Tommy Cooper archive acquired by V&A
Props, posters and correspondence from Tommy Cooper’s personal archive have been acquired by the Victoria and Albert Museum.
The V&A has purchased the Tommy Cooper Collection, which comprises more than 116 boxes of archive material, as well as 24 props and posters from throughout the magician and comedian’s career.
Items include Cooper’s ‘gag file’ – a catalogued collection of his jokes – as well as personal correspondence, merchandise and posters from Cooper’s 40-year career, which ended in 1984 when he died mid-performance on live television. Also acquired are contracts from his career, dating from 1946 to 1984, including those he could not fulfil following his sudden death.
The largest archive of its kind, a selection of the Tommy Cooper Collection will go on display for the first time this autumn in the V&A’s theatre and performance galleries.
The V&A will also make the archive available for research via its digital records.
Simon Sladen, senior curator of modern and contemporary performance at the V&A, said the collection offered a “fascinating insight” into the practice, process and legacy of one of the best-loved entertainers of the 20th century.
“Although it doesn’t contain one of his iconic fezzes, the rich collection contains thousands of hand-written gags as well as unique examples of his comedy props. Since 2010, the V&A has been collecting material that helps tell the story of British comedy and we are delighted to welcome the Tommy Cooper Collection as the latest addition to the National Collection of Theatre and Performance,” he said.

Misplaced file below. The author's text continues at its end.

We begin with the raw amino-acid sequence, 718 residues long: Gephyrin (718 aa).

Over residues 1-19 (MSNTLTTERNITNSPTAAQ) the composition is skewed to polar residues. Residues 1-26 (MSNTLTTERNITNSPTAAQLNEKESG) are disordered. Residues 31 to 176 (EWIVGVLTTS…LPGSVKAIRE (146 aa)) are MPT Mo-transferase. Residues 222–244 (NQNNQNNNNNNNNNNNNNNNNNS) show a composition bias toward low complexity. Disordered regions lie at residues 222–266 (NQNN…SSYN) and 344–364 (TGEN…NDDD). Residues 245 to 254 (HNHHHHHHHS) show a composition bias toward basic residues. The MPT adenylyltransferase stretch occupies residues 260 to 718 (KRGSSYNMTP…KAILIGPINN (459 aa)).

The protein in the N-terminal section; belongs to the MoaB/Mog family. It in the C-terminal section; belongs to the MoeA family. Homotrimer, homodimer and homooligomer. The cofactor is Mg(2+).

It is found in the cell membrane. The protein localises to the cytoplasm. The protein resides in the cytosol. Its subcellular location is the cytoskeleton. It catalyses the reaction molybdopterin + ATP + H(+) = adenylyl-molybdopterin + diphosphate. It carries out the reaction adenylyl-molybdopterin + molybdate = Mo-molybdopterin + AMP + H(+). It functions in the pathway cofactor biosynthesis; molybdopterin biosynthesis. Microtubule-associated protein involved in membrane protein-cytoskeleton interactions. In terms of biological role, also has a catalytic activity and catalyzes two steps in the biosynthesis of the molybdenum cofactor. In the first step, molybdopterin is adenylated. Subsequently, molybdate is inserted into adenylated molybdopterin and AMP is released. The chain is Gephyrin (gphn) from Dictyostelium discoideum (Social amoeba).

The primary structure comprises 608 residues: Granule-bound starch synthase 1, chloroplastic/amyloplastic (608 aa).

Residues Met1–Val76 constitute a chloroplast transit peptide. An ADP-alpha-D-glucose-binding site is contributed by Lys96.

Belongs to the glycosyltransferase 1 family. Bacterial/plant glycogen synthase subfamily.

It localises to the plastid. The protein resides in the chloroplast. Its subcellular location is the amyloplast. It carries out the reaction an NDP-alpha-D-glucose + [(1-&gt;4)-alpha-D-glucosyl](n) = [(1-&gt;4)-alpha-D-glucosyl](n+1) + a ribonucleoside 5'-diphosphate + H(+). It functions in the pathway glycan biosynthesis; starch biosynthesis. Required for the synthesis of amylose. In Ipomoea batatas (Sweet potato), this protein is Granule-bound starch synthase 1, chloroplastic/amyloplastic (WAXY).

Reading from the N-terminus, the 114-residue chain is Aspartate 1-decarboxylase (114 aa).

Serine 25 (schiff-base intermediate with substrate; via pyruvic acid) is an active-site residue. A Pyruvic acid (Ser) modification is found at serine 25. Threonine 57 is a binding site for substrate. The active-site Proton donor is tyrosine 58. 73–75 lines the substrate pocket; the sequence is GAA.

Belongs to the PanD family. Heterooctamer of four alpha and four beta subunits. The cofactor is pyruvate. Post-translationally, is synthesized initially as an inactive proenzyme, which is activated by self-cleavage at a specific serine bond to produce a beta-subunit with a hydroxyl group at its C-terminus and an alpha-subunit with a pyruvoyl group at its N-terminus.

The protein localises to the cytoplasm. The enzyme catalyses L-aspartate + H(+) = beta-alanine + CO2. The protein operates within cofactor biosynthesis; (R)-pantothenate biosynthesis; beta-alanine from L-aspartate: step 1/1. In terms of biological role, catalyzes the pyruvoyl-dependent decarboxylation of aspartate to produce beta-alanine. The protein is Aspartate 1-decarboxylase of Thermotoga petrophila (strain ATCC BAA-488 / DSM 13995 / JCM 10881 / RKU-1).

The acquisition is the latest in the V&A’s collection of items documenting the lives and careers of comedy figures. It also includes Ronnie Barker, Dame Edna Everage and Morecambe and Wise.
Cooper’s daughter, Vicky Cooper, said her father would have been proud to know he was being represented at the National Collection of Theatre and Performance alongside other comedy icons.
She added: “I hope it brings as much enjoyment to people as he did when he was alive.”
We need your help…
When you subscribe to The Stage, you’re investing in our journalism. And our journalism is invested in supporting theatre and the performing arts.
The Stage is a family business, operated by the same family since we were founded in 1880. We do not receive government funding. We are not owned by a large corporation. Our editorial is not dictated by ticket sales.
We are fully independent, but this means we rely on revenue from readers to survive.
Help us continue to report on great work across the UK, champion new talent and keep up our investigative journalism that holds the powerful to account. Your subscription helps ensure our journalism can continue.